During the first USAC/CART open wheel "split," which encompasses the period from 1979-1995, the status of the Indianapolis 500 as part of the National Championship changed somewhat. The Indy 500 was sanctioned by USAC, and during that time, was officially part of the USAC Gold Crown Championship calendar. However, the bulk of the field was CART-based teams and drivers. The Indy 500 paid points to the CART title in 1979 and 1980, but did not count towards the CART title in 1981 and 1982. By 1983, an arrangement was made such that the Indy 500 would continue to be sanctioned singly by USAC, but be it would be recognized on the CART schedule, and pay championship points towards the CART title.

Starting in 1996, the Indianapolis 500 became part of the new Indy Racing League championship. All ties to the CART championship were severed. It was beginning of the second open wheel "split." In 2008, when the two series unified as IndyCar, ending the "split," the Indianapolis 500 was now part of the unified IndyCar national championship.

Notable drivers

Notable fatalities in competition

National champions

File:Dario Resta.jpg
Dario Resta, 1916 National Champion
Jimmy Murphy (right), 1921 & 1924 National Champion
File:AJ Foyt dirt car 1961.jpg
A. J. Foyt, 7-time National Champion (1960, '61, '63, '64, '67, '75, '79)
File:Mario Andretti 1984.jpg
Mario Andretti; 1965, 1966, 1969, & 1984 Champion
File:Rick Mears 2011 Indianapolis.JPG
Rick Mears; 1979, 1981, & 1982 IndyCar Champion
Nigel Mansell, 1993 IndyCar Champion
File:Jacques Villeneuve 2002.jpg
Jacques Villeneuve, 1995 IndyCar Champion
File:J p montoya.jpg
Juan Pablo Montoya, 1999 CART Champion
Sébastien Bourdais, 4-time Champ Car World Series champion (2004–2007)
File:Dario Franchitti - 2015 Indianapolis 500 - Stierch 2.jpg
Dario Franchitti; 2007, 2009, 2010 and 2011 IndyCar Series champion
Year Champion
AAA National Motor Car Championship
1905 23x15px Barney Oldfield
1906–1915: No championships
AAA National Championship
1916 23x15px Dario Resta
1917–1919: No championships (World War I)
1920 23x15px Gaston Chevrolet
1921 23x15px Tommy Milton
1922 23x15px Jimmy Murphy
1923 23x15px Eddie Hearne
1924 23x15px Jimmy Murphy
1925 23x15px Peter DePaolo
1926 23x15px Harry Hartz
1927 23x15px Peter DePaolo
1928 23x15px Louis Meyer
1929 23x15px Louis Meyer
1930 23x15px Billy Arnold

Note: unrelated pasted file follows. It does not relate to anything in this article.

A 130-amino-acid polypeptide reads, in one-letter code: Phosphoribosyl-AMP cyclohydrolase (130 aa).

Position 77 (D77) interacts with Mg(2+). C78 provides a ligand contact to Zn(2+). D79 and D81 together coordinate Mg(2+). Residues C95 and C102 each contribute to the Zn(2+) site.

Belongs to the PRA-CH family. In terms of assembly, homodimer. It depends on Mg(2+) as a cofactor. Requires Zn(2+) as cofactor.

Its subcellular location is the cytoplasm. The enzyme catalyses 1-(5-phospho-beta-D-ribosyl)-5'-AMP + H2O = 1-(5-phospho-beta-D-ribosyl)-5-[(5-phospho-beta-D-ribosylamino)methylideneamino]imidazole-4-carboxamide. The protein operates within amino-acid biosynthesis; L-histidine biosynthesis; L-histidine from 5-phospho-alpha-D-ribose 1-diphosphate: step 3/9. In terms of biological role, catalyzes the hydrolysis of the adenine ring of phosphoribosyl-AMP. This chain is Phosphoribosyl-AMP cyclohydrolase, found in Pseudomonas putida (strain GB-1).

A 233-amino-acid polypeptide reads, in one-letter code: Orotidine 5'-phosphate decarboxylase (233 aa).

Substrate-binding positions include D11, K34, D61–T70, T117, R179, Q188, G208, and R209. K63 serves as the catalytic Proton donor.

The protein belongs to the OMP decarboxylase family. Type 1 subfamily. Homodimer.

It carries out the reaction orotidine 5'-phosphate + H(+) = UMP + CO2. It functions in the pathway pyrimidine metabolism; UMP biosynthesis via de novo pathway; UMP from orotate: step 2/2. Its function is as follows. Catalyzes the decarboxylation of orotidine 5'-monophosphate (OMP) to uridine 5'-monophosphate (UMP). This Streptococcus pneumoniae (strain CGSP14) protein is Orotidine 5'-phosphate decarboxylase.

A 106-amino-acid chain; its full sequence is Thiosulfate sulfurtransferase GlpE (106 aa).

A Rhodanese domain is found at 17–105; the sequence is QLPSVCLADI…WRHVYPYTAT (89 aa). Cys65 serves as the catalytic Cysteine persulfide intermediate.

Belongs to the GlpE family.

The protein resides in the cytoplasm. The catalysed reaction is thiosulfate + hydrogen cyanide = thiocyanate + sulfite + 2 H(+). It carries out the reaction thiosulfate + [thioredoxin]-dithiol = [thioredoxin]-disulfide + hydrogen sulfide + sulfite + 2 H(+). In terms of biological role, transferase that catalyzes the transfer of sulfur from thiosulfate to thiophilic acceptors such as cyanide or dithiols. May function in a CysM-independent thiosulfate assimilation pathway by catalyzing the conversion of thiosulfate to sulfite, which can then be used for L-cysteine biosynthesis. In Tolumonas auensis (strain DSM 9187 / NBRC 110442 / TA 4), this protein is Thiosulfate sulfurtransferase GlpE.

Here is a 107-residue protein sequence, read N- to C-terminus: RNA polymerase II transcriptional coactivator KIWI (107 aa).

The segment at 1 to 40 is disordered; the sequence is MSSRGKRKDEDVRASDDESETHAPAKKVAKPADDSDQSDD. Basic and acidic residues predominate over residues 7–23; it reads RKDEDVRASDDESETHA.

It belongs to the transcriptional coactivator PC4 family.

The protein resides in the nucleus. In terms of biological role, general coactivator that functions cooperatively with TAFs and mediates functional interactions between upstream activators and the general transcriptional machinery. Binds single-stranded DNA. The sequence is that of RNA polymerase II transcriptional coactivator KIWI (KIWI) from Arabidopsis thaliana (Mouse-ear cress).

1931 23x15px Louis Schneider
1932 23x15px Bob Carey
1933 23x15px Louis Meyer
1934 23x15px Bill Cummings
1935 23x15px Kelly Petillo
1936 23x15px Mauri Rose
1937 23x15px Wilbur Shaw
1938 23x15px Floyd Roberts
1939 23x15px Wilbur Shaw
1940 23x15px Rex Mays
1941 23x15px Rex Mays
1942–1945: No championships (World War II)
1946 23x15px Ted Horn
1947 23x15px Ted Horn
1948 23x15px Ted Horn
1949 23x15px Johnnie Parsons
1950 23x15px Henry Banks
1951 23x15px Tony Bettenhausen
1952 23x15px Chuck Stevenson
1953 23x15px Sam Hanks
1954 23x15px Jimmy Bryan
1955 23x15px Bob Sweikert
USAC National Championship
1956 23x15px Jimmy Bryan
1957 23x15px Jimmy Bryan
1958 23x15px Tony Bettenhausen
1959 23x15px Rodger Ward
1960 23x15px A. J. Foyt
1961 23x15px A. J. Foyt
1962 23x15px Rodger Ward
1963 23x15px A. J. Foyt
1964 23x15px A. J. Foyt
1965 23x15px Mario Andretti
1966 23x15px Mario Andretti
1967 23x15px A. J. Foyt
1968 23x15px Bobby Unser
1969 23x15px Mario Andretti
1970 23x15px Al Unser
1971 23x15px Joe Leonard
1972 23x15px Joe Leonard
1973 23x15px Roger McCluskey
1974 23x15px Bobby Unser
1975 23x15px A. J. Foyt
1976 23x15px Gordon Johncock
1977 23x15px Tom Sneva
1978 23x15px Tom Sneva
Year USAC Championship Year SCCA/CART Series
1979 23x15px A. J. Foyt 1979 23x15px Rick Mears
Year USAC Gold Crown ChampionshipAB Year CART Series
1980 23x15px Johnny RutherfordA 1980 23x15px Johnny Rutherford
1981–82 23x15px George SniderA 1981 23x15px Rick Mears
1982 23x15px Rick Mears
1982–83 23x15px Tom SnevaA 1983 23x15px Al Unser
1983–84 23x15px Rick MearsA 1984 23x15px Mario Andretti
1984–85 23x15px Danny SullivanB 1985 23x15px Al Unser
1985–86 23x15px Bobby RahalB 1986 23x15px Bobby Rahal
1986–87 23x15px Al UnserB 1987 23x15px Bobby Rahal
1987–88 23x15px Rick MearsB 1988 23x15px Danny Sullivan
1988–89 23x15px Emerson FittipaldiB 1989 23x15px Emerson Fittipaldi
1989–90 23x15px Arie LuyendykB 1990 23x15px Al Unser, Jr.
1990–91 23x15px Rick MearsB 1991 23x15px Michael Andretti
1991–92 23x15px Al Unser, Jr.B 1992 23x15px Bobby Rahal
1992–93 23x15px Emerson FittipaldiB 1993 23x15px Nigel Mansell
1993–94 23x15px Al Unser, Jr.B 1994 23x15px Al Unser, Jr.
1994–95 23x15px Jacques VilleneuveB 1995 23x15px Jacques Villeneuve
Year Indy Racing League 1996 23x15px Jimmy Vasser
1996 23x15px Buzz Calkins / Scott Sharp
1996–97 23x15px Tony Stewart 1997 23x15px Alex Zanardi
1998 23x15px Kenny Bräck 1998 23x15px Alex Zanardi
1999 23x15px Greg Ray 1999 23x15px Juan Pablo Montoya
2000 23x15px Buddy Lazier 2000 23x15px Gil de Ferran
2001 23x15px Sam Hornish, Jr. 2001 23x15px Gil de Ferran
2002 23x15px Sam Hornish, Jr. 2002 23x15px Cristiano da Matta
Year IRL IndyCar Series 2003 23x15px Paul Tracy
2003 23x15px Scott Dixon Year Champ Car World Series
2004 23x15px Tony Kanaan 2004 23x15px Sébastien Bourdais
2005 23x15px Dan Wheldon 2005 23x15px Sébastien Bourdais
2006 23x15px Sam Hornish, Jr. 2006 23x15px Sébastien Bourdais
2007 23x15px Dario Franchitti 2007 23x15px Sébastien Bourdais
2008 23x15px Scott Dixon
2009 23x15px Dario Franchitti
2010 23x15px Dario Franchitti
2011 23x15px Dario Franchitti
2012 23x15px Ryan Hunter-Reay
2013 23x15px Scott Dixon
2014 23x15px Will Power
^A From 1979 to 1995, the Indianapolis 500-Mile Race and the American Open Wheel National Championship were sanctioned by separate organizations, USAC and CART, respectively, with the former running a multi-race championship series, the USAC Gold Crown Championship, independent of the latter from 1979 to 1984.
^B From 1984 to 1995, while winners of the USAC Gold Crown Championship continued to be officially declared, such championship, officially beginning just after the previous year's race, then consisted solely of the "season-ending" race at Indianapolis, thus making such winners indistinguishable from Indianapolis winners in the respective years of such championships' conclusions.